5. The council should acknowledge your 5 application within a few days. It will also notify your neighbours, put up a notice near the site, or advertise the application in the local paper. Members of the public can study your application at the council offices.

6. If permission is refused, you are entitled to know why. Planning staff may be prepared to advise you about changes that might make your scheme acceptable. If permission is granted. work must usually begin within a certain time.

Building Regulations & Control

The Building Control Service of each local authority has a wide range of responsibility for building regulations, from ensuring safety in public buildings, through naming streets and numbering houses, to making sure that dwellings are structurally sound. Generally, you need to comply with building regulations and get approval from your local Building Control Officer when you:

  • Erect or extend a building here size is important, see Volume and area
  • Carry out structural alterations
  • Extend or alter a controlled service for example, water and waste, by putting in a downstairs cloakroom
  • Change the use of a building for example, by sectioning off some rooms to create a self-contained flat, or converting a warehouse or barn into a dwelling.

Additionally, building regulations cover some less obvious work, such as having cavity walls insulated. Seek advice as early as possible unless the work is exempt, you have a legal requirement to tell the council about your intended work. You are entitled to start work two days after giving notice, but for major work it is better to wait until approval has been granted.

How To Apply For Building Control Approval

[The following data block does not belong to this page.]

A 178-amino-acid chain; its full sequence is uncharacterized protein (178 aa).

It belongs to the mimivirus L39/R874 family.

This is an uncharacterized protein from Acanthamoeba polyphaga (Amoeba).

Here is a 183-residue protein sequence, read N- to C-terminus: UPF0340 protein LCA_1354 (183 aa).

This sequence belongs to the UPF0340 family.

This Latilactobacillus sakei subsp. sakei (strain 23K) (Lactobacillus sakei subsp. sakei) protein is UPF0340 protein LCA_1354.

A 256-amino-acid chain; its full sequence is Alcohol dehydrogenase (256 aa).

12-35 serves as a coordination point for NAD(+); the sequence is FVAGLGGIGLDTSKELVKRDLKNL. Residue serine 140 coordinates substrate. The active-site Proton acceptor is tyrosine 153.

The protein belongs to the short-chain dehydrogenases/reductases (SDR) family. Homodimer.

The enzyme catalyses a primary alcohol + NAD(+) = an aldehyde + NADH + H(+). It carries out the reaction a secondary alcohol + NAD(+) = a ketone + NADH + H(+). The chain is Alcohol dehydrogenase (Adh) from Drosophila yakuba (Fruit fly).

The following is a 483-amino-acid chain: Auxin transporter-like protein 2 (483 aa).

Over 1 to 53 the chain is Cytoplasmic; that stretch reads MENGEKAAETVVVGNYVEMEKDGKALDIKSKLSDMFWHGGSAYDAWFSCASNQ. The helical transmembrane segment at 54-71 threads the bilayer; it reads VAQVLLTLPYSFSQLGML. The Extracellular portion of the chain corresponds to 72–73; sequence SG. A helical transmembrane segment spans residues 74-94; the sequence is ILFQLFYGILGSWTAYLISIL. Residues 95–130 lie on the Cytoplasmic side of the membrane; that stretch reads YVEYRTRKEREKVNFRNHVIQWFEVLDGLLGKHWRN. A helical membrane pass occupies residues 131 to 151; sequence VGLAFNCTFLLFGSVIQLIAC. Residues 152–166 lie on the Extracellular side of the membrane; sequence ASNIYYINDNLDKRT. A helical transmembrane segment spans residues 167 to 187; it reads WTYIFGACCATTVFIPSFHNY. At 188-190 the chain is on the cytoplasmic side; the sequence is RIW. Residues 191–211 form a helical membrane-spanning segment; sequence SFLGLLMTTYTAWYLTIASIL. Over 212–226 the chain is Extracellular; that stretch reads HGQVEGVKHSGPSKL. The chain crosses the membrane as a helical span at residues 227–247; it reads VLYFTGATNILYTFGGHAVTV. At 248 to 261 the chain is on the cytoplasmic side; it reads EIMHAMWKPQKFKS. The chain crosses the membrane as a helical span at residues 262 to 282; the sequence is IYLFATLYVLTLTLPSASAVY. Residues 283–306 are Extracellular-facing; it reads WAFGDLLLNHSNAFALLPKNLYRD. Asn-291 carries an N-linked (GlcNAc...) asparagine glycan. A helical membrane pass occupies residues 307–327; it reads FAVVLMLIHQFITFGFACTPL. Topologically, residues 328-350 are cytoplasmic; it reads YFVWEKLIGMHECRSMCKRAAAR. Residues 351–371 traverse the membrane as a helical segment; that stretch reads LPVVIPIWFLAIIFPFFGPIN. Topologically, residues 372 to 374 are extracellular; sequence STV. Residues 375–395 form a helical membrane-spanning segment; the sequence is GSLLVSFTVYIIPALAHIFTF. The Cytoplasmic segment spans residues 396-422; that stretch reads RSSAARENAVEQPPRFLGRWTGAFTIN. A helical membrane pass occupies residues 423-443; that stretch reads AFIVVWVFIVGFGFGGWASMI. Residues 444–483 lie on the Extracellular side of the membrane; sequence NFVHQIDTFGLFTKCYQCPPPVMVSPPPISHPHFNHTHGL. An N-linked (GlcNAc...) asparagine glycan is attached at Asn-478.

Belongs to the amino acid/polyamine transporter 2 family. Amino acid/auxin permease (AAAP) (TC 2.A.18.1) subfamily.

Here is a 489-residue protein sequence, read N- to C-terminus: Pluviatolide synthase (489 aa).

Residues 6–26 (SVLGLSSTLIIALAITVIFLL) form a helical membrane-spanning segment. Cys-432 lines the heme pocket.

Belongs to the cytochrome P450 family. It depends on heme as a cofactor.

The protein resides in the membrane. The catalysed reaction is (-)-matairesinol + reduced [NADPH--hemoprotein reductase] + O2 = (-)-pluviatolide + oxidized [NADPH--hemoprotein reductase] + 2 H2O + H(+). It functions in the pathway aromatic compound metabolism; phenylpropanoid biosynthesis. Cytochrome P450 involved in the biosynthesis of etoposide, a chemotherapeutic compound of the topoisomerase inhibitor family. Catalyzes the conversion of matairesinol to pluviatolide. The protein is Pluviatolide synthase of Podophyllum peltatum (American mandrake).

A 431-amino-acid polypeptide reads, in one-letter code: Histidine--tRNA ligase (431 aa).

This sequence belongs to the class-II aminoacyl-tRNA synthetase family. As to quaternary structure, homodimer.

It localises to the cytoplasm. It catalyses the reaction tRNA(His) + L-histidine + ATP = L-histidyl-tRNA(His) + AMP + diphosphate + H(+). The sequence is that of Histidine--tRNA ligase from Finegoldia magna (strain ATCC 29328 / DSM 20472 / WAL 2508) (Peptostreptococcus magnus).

There are two types of application. The Building Control Service will advise you on the best one for your circumstances.

Building Notice

This is suitable for relatively simple work, such as putting in a new cloakroom or removing an internal wall. You need to submit:

  • A completed Building Notice application
  • A site plan showing the site boundaries and the position of the public sewers if the application is for a new building or a simple single-storey extension. This is available from the council
  • The relevant fee. This is calculated according to the type and cost of the work involved.

Full Plans submission

Required for more complicated work such as a double-storey extension or where the site presents problems with foundations or drainage. You will probably have to enlist professional help to draw up the plans. If successful, you will receive a formal notification that the plans have been passed. You need to submit:

  • Two completed Full Plans applications
  • Two copies of the detailed drawings of the proposed work. The degree of specification required (such as foundations, roof construction and covering, and thermal insulation) depends on the extent of the work you are proposing
  • Two copies of a site plan showing site boundaries and the position of public sewers, available from the council
  • The relevant fee. This is calculated according to the type and cost of the work involved.

Other People’s Building Plans

You have a right to examine any planning application at the council’s planning department. Contact the planning department if you think the proposed work would affect your privacy, block your light or overshadow your garden, increase the amount of traffic to an unacceptable level, cause problems with parking, create noise or other pollution (in the case of an industrial development), alter the character of your street, or have any other environmental impact.

Put your objections in writing. There is no guarantee that the development will be stopped, but you may at least win some modifications that minimize its impact.